Presentation LDES Nurse Formation, 2001
Appearances in therapeutic education are often misleading and obstacles often exist in the minds… of patients, but also in those of careers! During the past twenty years, patient education has been established and has enjoyed some success. It has enabled the dissemination of health behavior information linked to specific illnesses, treatments, or the prevention of complications or relapses. Patients with chronic illnesses are given quasi-complete information on the development of their pathology, on the main symptoms to recognize, on possible actions or medications to take, treatment relevance, etc. For example, this allows asthmatic children to distinguish between crisis management and long-term treatment. Patient education has also investigated the ways in which an illness can impact other aspects of life. Meetings between careers, patients, educators and self-help groups have enabled interesting steps forward, in particular to improve the collaboration between patients, families and professional staff. The family of a patient suffering from diabetes is more aware of medication tolerance levels and reassured about harmlessness, illness duration, origins and evolution.
Centers and schools are gradually being built in many countries. Following the example set in Switzerland, France, Italy, Belgium, Germany, Canada... and the experience of diabetes experts, therapeutic education is of interest to more and more health professionals, both within hospitals and outside. Now patient education is taught to new professionals, and taken into account by international organizations. The World Health Organization (WHO) has thus defined important points:
1. We must train patients to acquire enough know-how to balance their lives and optimally control their illness.
2. Therapeutic education is an ongoing process, and an integral part of healthcare provisions.
3. Patient education includes awareness, information, learning and psychosocial support, all linked to the illness and its treatment.
Despite this initial success and recognition, much remains to be done… since patient education often relies on medical and didactical premises, which are taken for granted! Thus, therapeutic education, like medicine more generally, continues to follow some «false leads » by the way it first addresses illnesses, organs, physiology… and not patients. First and foremost, it tries to improve sugar levels, arterial tension, insulin doses, etc…
In the case of chronic illnesses, education tends to enable patients to « acquire and maintain sufficient resources to manage life with the illness in the best way possible». However, it always revolves around « teaching necessary actions »… In fact, all information is coming from the professional staff who know, say (possibly explain) and act according to their specialist's logic and criteria (mortality, morbidity, etc.). Thus, it does not create the necessary dynamic for patients to take charge of their illness. Worse, frequently patients may feel dispossessed or inhibited because of receiving such « orders »... In this case, aren't patients simply waiting for prescriptions?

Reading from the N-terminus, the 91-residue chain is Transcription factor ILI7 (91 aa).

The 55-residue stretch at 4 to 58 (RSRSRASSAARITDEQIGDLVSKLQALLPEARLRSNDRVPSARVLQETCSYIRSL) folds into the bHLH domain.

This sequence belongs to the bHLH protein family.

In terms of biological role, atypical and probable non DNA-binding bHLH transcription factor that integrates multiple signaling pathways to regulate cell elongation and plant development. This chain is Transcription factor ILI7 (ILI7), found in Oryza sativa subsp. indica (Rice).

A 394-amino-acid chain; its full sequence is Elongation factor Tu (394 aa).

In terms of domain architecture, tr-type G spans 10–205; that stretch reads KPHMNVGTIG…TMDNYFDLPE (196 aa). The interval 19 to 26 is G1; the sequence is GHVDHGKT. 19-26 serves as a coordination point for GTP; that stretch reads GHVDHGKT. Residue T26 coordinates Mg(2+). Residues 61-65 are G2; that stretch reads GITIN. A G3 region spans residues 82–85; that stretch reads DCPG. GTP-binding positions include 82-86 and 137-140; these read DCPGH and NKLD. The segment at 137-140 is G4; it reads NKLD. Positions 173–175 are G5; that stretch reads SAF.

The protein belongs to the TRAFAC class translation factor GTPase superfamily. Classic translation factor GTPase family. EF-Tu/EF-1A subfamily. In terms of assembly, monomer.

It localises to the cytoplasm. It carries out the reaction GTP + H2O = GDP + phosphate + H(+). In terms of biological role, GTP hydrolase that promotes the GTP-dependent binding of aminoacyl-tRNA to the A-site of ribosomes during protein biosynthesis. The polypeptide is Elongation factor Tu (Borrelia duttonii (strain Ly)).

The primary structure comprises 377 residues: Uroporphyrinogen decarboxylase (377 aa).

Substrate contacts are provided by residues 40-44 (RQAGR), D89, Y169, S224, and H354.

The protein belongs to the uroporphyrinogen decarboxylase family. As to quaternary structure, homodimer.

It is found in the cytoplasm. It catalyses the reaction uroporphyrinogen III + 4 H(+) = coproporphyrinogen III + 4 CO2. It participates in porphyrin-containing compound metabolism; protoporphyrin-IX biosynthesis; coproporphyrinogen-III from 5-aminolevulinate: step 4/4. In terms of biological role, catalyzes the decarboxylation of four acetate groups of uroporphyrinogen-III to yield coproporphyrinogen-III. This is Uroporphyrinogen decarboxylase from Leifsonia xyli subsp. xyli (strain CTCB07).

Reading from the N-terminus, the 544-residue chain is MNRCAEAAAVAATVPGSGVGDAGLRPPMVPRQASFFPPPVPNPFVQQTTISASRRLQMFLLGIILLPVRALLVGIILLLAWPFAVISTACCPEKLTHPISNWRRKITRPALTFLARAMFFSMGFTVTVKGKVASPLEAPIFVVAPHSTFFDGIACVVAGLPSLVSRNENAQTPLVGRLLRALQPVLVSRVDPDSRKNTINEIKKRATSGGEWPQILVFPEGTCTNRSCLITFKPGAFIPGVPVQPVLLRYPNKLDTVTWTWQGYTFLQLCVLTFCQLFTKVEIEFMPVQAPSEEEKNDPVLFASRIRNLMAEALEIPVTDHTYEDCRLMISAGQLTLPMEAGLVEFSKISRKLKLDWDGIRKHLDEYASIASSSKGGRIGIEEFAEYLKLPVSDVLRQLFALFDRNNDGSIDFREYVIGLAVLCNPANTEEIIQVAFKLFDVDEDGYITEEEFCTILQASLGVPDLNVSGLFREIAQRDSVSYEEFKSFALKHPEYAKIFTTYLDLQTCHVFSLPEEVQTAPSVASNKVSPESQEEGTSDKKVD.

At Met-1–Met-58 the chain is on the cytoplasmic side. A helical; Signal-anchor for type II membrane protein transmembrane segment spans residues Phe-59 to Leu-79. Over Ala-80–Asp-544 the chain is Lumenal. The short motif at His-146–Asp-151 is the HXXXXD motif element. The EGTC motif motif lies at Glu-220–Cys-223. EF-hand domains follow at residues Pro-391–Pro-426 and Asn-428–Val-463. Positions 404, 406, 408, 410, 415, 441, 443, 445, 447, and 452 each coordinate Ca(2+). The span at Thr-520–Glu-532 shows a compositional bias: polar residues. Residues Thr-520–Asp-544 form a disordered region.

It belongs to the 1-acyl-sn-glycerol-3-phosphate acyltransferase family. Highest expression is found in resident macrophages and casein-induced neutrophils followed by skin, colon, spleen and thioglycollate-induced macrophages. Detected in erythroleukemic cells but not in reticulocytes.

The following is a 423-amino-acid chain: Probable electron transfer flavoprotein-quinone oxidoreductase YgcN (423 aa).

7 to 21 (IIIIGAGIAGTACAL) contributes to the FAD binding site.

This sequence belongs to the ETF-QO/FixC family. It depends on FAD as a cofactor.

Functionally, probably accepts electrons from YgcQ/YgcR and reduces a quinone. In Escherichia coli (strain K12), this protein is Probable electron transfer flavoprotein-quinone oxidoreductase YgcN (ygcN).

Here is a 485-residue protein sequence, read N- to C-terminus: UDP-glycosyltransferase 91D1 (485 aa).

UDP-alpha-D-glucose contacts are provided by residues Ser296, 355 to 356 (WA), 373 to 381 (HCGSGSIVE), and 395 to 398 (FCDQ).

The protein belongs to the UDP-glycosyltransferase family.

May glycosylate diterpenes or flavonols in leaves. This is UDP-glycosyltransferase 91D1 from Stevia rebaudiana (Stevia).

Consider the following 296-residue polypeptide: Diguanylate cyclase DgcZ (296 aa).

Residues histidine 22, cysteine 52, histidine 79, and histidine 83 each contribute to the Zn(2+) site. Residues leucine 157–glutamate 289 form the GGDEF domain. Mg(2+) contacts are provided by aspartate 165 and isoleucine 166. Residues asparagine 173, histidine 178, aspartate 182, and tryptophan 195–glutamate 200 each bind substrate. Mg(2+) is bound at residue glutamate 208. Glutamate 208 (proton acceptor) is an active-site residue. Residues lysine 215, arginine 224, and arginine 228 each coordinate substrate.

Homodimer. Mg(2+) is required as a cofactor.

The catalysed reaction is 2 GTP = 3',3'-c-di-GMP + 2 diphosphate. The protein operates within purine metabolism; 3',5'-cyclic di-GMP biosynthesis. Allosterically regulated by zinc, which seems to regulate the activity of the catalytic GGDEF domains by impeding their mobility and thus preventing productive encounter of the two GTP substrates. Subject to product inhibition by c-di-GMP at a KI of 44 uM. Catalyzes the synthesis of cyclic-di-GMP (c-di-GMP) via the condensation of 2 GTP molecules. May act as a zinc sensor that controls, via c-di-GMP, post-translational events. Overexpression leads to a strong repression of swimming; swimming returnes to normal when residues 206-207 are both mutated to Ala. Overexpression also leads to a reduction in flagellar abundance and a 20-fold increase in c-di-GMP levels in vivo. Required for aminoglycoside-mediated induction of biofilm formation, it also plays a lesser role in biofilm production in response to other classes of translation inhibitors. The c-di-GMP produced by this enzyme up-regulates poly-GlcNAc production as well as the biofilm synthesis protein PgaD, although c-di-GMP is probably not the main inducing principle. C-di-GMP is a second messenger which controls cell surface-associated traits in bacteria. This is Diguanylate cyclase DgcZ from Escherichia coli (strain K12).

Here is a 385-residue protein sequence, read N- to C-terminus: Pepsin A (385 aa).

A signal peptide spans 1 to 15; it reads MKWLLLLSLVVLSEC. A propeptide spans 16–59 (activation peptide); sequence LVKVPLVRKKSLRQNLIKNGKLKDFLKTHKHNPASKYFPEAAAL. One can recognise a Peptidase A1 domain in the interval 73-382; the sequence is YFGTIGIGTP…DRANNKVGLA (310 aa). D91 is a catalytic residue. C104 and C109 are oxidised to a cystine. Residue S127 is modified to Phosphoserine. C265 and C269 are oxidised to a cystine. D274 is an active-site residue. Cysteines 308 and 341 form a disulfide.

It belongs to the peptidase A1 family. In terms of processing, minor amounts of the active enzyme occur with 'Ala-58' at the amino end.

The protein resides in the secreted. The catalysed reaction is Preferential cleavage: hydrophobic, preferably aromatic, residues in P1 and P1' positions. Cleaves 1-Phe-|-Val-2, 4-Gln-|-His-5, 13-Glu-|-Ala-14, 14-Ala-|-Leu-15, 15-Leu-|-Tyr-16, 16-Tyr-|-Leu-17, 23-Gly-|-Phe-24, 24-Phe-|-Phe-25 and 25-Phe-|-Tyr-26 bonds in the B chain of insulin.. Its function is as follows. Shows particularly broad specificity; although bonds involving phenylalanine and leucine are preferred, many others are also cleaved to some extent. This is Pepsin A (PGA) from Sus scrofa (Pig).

Our hypothesis, refined and tested in many teaching situations, is different (1). It is not instantaneous, and is part of an alternative approach of patients, of illnesses and of the patient-carer relationship, which is interactive, systemic and paradoxical (Giordan et de Vecchi 1987, Giordan 1998). We believe in the efficiency of an approach, which does not come from professionals but from « within » each patient. It requires patients to change their outlook on their illness, and radically reconsider their relationship with their illness, even with themselves… Learning facts and competences is necessary and effective in the short term, but not sufficient to allow patients to change their behavior and (re)discover a healthy dynamic.
Therapeutic education should allow patients to know themselves better, as a (sick) person. In particular, shouldn't patients become aware of all the processes, which are between him or herself and the « event » thought to be threatening? This would help manage, tolerate or diminish its impact on physical and psychological health.
Next, the patient must develop and mobilize skills and personal resources to live life as well as possible with an illness and its treatment. While patients often expect an outside « miracle », especially from the doctor, this implies an evolution of his or her attitude towards treatments and careers. In the case of chronic illnesses, patients themselves must construct a new life balance with the illness, taking it into consideration.
Starting from within the patient does not mean that care professionals no longer have a role, including a teaching one. On the contrary, the care team still plays a key role. However it is far from obvious; and potential activities for patients are not limited to a list of pre-defined courses. Instead, with each unique patient, a «teaching environment » must be considered which both builds upon and challenges each patient's identity.
- Giordan, A. A new approach for patient education: beyond constructivism in Patient Education and Counseling 38, 1999
- Giordan, A. Communication thérapeutique: l'impact d'un message dans le processus d'apprendre (pdf) in Psychothérapies vol. 16, 1996
- Assal, JP. New developments in diabetes education (pdf) in the DESG teaching letter
(1) Qualitative approach: field observations (division enseignement thérapeutique, 1999—2004) and didactic modeling, in particular based on the allosteric learning model (Giordan 1997 ; Giordan, 2002).